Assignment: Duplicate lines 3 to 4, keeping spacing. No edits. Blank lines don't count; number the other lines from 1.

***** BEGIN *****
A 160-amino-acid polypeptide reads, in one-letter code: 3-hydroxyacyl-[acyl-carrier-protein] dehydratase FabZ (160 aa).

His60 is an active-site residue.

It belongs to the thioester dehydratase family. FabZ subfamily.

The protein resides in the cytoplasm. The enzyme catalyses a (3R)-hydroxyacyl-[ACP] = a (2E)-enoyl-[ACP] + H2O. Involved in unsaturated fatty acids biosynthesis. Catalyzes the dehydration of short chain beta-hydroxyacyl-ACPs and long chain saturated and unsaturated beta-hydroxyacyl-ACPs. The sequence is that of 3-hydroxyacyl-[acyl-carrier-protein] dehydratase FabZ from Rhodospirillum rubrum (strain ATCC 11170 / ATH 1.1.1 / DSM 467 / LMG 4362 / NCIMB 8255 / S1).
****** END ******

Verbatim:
It belongs to the thioester dehydratase family. FabZ subfamily.

The protein resides in the cytoplasm. The enzyme catalyses a (3R)-hydroxyacyl-[ACP] = a (2E)-enoyl-[ACP] + H2O. Involved in unsaturated fatty acids biosynthesis. Catalyzes the dehydration of short chain beta-hydroxyacyl-ACPs and long chain saturated and unsaturated beta-hydroxyacyl-ACPs. The sequence is that of 3-hydroxyacyl-[acyl-carrier-protein] dehydratase FabZ from Rhodospirillum rubrum (strain ATCC 11170 / ATH 1.1.1 / DSM 467 / LMG 4362 / NCIMB 8255 / S1).